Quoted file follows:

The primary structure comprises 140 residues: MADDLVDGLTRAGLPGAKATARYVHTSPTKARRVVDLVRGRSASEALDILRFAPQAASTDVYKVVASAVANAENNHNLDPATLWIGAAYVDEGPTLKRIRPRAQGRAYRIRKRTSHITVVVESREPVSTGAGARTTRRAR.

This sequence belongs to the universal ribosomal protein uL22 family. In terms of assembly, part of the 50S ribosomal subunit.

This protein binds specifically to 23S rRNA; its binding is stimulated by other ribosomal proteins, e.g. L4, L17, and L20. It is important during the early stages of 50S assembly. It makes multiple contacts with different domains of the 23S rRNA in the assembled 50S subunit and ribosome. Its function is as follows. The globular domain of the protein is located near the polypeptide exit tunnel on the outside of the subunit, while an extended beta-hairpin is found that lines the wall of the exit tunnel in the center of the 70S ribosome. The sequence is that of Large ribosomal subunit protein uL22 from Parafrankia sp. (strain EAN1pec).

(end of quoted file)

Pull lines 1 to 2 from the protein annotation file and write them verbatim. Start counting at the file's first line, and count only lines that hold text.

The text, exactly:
The primary structure comprises 140 residues: MADDLVDGLTRAGLPGAKATARYVHTSPTKARRVVDLVRGRSASEALDILRFAPQAASTDVYKVVASAVANAENNHNLDPATLWIGAAYVDEGPTLKRIRPRAQGRAYRIRKRTSHITVVVESREPVSTGAGARTTRRAR.

This sequence belongs to the universal ribosomal protein uL22 family. In terms of assembly, part of the 50S ribosomal subunit.